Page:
Heinz Beck is a world-renowned, 3-star Michelin chef. He has been heading the restaurant called Social by Heinz Beck in the Waldorf Astoria Hotel on Dubai’s Palm for eight years. The food he creates there is contemporary Italian cuisine in an atmosphere described as laid back, yet vibrant. His many years of experience have taken him around the world, making him a master of modern gastronomy. He has dedicated years of his life to the study of nutrition and the effects of food on the body. That”s how he knows how important nutrition is, especially in the midst of a pandemic. In an exclusive interview, he tells us about that and also gives us insight into how the restaurant industry must bounce back from the health crisis.
We are coming out of a pandemic that has affected everybody around the globe. How have you seen it impact your industry?
“Of course, we were very, very toughly hit in the industry, especially in countries like I’m coming from in Europe. You know, the restaurant industry is very much undercapitalised through the high costs of manpower. So having all these small restaurants with not a lot of resources, it’s very difficult to reopen these places. And for this, we need a lot of help, not only from the government, even from the people coming very quickly back to normal, normal eating in the restaurants, you see, because, you know, eating in the restaurants, it’s nice. It’s good for you, for your soul, it’s good for your brain, it’s good for you to feel better communicating, you know. Being closed in the house and not able to communicate, not able to socialise, it’s hitting a lot of people very deeply. And you can only help them by making them socialise again.”
You are known as the master of the modern kitchen, what does that mean to you?
“For me, it’s very important because you see, my philosophy behind cooking is we all are what we eat here. So you make your body more strong and more resistant in health through the proper food. And this is in this very moment, a very important moment, you know, because coming out of the pandemic, everybody is much more concerned about how important health is and how important your immune system is to you. By eating in a proper way, by processing the food in the proper way, by eating the right quantities, your immune system will become much, much, much stronger. I have, for 20 years, got behind this kind of study I’ve done a lot of experiments of scientific work with a lot of international professors by studying what food is doing in your organism. You see nutrition is coming, the selection of the food and how the food is grown and how the food will be brought to the spot. This is the first job and it has to be precise. Then the next job is how to keep it in the fridge and how to process it in a way that you will not lose micronutrients because these are so important to our metabolism. Of course, selecting the right food and producing the right food in the right seasons is important because in the summer you need a lot, a lot of food that is rich of minerals and in water because during the day we are sweating and we are losing a lot of water in our organism. The truth about losing water, is that you lose a lot of mineral salts as well. So what we have to do, we have to bring them back to our organism.”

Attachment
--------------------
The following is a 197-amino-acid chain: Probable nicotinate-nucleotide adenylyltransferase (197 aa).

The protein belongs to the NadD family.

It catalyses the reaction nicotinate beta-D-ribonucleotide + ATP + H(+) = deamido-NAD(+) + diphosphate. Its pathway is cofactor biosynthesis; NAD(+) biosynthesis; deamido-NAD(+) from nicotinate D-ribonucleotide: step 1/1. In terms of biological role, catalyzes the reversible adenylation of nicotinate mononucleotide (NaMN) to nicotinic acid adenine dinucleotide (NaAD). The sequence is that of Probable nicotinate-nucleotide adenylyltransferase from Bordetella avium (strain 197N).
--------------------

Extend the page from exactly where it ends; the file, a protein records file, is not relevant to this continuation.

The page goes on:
What do you think needs to be done on issues like childhood obesity?
“You know, there are certain things. There’s not only one thing, you see. The first thing is right communication. You see, teaching them how to eat and teaching them what to eat and teaching them what to avoid.”
You’re originally from Germany, but you’re known for your Italian cuisine. Do you lean towards one country or the other?
“No, I’m European, you know. You see, with the Roman Empire, Europe was one country. You know, it was the Roman Empire that was coming from Turkey to Portugal, and from England to Italy, so we have all the same roots in the end, so why would we say: ‘OK, you’re English, I’m Italian? Or I’m German and you’re French?’ In the end, we have one set of roots and really deep roots and a beautiful culture. And then you have the European culture, a great culture. We should help one another to become strong again like we were before, unified.”
You are known because you have three Michelin stars. Does that put a bit of pressure on you and does that come with expectations?
“Yes, of course, it brings pressure to you and I’m very happy to have them now for all these years. It helps you to motivate your staff even more and to tell them every year that we have to be better and to do all my best to come up, every year, with new ideas, with new concepts, with new creations, with positive ways of thinking and helping my staff to perform better. Good, better, best doesn’t stop before the good is better and better is the best.”